Guest Column: People with disabilities need fair housing protections

By Jennifer H. Gelman
Project Manager, Fair Housing Education Project, Prairie State Legal Services, Inc.

James uses a wheelchair, but he just found a perfect apartment in a building with two stairs in the entryway. Linda, whose depression is eased by the companionship of her dog, faces eviction for violating her landlord’s “no pets” policy.

Housing is a basic need. Yet, finding and holding onto a place to live can be challenging for everyone. For people with disabilities, finding suitable housing presents additional problems of accessibility and acceptance.

April is national Fair Housing Month. Since April of 1968, discrimination in housing transactions on the basis of race, color, religion and national origin has been unlawful, as a result of the passage of the federal Fair Housing Act.

In 1974, Congress amended the law to prohibit discrimination based on sex. Finally, in 1988, the Fair Housing Act extended its protections to people with disabilities (either physical or mental) and families with minor children.

A landlord violates fair housing laws if he rejects (or treats with disfavor) a tenant because he is in a wheelchair, because he currently suffers from or has a history of mental illness or because of any other disability.

The law provides additional protections to people with disabilities, including: the right to reasonable modifications and reasonable accommodations.

A reasonable modification is a change to the physical structure of a building, a change that is necessary to enable a person with a disability to live on the premises. For instance, as a prospective tenant who uses a wheelchair, James could ask his landlord to build a ramp at the entrance to the apartment building.

Under fair housing law, James bears the expense of the construction, but the landlord must allow the change to be made. Without the ramp, James would be denied access to the apartment he wants to rent.

Housing providers must also grant “reasonable accommodations” to people with disabilities. An accommodation is a change in a rule or policy that is necessary to allow a person with a disability full access to housing. Linda, who suffers from depression, has a right to ask her landlord for a reasonable accommodation to the “no pets” policy, so that she can stay in her apartment and continue to manage her disability by keeping a companion animal.

Disabilities, especially developmental and emotional disabilities, are varied and complex. The range of potential reasonable accommodations ought to be equally diverse.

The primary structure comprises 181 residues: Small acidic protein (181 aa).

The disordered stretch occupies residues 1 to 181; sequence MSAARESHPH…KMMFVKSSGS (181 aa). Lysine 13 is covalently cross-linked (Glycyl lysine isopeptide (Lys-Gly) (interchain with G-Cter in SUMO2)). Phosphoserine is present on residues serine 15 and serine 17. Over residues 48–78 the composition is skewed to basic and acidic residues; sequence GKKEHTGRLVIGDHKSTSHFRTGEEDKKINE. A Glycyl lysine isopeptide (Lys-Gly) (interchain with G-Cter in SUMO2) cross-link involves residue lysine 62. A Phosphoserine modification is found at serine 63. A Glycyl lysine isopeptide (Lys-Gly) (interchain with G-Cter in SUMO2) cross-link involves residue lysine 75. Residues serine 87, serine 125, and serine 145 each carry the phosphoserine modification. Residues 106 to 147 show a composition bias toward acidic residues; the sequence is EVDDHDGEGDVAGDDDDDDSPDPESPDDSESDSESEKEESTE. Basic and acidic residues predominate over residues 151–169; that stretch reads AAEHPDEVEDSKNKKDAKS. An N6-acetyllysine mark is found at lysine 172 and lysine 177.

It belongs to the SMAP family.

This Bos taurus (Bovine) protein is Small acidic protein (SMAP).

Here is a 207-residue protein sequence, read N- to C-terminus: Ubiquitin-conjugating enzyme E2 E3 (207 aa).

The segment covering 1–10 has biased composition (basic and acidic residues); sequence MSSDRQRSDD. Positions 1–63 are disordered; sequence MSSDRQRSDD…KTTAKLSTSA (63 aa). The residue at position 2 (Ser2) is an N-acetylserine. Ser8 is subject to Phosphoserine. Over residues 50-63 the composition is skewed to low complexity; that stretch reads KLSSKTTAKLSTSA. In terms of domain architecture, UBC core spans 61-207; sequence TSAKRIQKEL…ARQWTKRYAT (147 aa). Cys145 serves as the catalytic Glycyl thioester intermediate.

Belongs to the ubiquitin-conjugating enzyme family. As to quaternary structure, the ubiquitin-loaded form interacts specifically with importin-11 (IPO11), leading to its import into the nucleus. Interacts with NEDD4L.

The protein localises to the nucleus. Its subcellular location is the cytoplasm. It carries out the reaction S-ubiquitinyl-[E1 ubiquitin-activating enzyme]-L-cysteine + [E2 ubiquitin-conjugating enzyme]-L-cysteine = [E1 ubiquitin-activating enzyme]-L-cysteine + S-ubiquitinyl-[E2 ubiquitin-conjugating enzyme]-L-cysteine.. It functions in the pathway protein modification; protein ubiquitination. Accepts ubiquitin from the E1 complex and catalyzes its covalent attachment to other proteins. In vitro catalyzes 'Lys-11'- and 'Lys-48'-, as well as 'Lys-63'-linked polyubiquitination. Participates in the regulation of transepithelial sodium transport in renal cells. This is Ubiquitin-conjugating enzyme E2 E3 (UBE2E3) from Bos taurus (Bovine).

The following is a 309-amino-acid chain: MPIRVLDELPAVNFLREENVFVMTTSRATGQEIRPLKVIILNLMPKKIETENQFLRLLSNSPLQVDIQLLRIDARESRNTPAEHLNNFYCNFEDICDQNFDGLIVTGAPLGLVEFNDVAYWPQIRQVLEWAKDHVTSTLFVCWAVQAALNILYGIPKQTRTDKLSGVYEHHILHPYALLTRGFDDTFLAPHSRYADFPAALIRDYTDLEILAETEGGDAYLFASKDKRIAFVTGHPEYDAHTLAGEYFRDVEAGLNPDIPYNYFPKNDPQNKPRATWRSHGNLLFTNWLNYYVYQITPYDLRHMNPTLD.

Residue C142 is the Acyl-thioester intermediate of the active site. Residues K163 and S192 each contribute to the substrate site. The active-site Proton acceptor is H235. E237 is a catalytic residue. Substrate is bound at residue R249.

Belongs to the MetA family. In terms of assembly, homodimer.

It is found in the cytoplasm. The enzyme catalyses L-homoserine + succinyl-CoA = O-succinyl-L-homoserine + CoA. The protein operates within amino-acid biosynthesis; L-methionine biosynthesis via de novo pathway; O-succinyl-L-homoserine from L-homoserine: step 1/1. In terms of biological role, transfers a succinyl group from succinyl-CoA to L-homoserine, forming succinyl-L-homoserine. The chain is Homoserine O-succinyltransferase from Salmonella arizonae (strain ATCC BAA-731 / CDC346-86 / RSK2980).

Creative thinking about accommodations by people with disabilities, their advocates and their housing providers could keep many people in their homes. A tenant with impaired mobility might ask to end a lease early to move from a second-floor apartment to one on the first floor. A person with impaired memory might request, as an accommodation, to receive all communications from the landlord in writing.

The Fair Housing Act is broad. Its provisions extend beyond the question of disability. The FHA protects everyone from discrimination because of race, color, national origin, sex, disability or the presence of minor children in a household.

Illinois state law expands fair housing protections by prohibiting discrimination on the basis of military status, age (older than 40), marital status, sexual orientation or order of protection status. A landlord cannot deny anyone housing for fear that the abuser will violate an order of protection and commit further violence.

The fair housing laws alone, however broad and strongly worded on paper, cannot end wrongful discrimination without the participation of our communities. Housing providers must know their obligations under the law, and victims must know their rights and how to assert them.

The U.S. Department of Housing and Urban Development offers a free complaint process to resolve allegations of illegal discrimination. HUD investigates, mediates and, when necessary, litigates on behalf of victims at no charge to the complaining party.

When discrimination is found, a judge can order the housing provider to pay the victim for damages that resulted from the discriminatory conduct. In some cases, the judge may order the housing provider to make the housing available to the victim, or to allow the victim a modification or accommodation.

A housing discrimination victim need only contact HUD (toll-free at 1-800-669-9777 or file a complaint online at or the Illinois Department of Human Rights (1-800-662-3942) within one year of the discriminatory incident.

If you believe you have been a victim of such discrimination, call HUD. Low-income residents of northern and central Illinois may also contact Prairie State Legal Services for free legal advice on housing matters, including housing discrimination and fair housing remedies. Prairie State’s Fair Housing Education Project is funded by a grant from the U.S. Department of Housing and Urban Development.

Jennifer H. Gelman is project manager of  Prairie State Legal Services’ Fair Housing Education Project.

From the April 20-26, 2011, issue

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